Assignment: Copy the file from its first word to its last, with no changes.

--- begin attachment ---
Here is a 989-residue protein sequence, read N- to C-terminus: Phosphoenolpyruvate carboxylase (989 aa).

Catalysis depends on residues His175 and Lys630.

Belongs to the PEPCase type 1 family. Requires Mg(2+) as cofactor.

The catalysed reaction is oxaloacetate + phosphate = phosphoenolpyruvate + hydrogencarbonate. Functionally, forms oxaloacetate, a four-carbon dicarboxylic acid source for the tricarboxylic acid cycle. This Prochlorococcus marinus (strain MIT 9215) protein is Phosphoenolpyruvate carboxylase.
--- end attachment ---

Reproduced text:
Here is a 989-residue protein sequence, read N- to C-terminus: Phosphoenolpyruvate carboxylase (989 aa).

Catalysis depends on residues His175 and Lys630.

Belongs to the PEPCase type 1 family. Requires Mg(2+) as cofactor.

The catalysed reaction is oxaloacetate + phosphate = phosphoenolpyruvate + hydrogencarbonate. Functionally, forms oxaloacetate, a four-carbon dicarboxylic acid source for the tricarboxylic acid cycle. This Prochlorococcus marinus (strain MIT 9215) protein is Phosphoenolpyruvate carboxylase.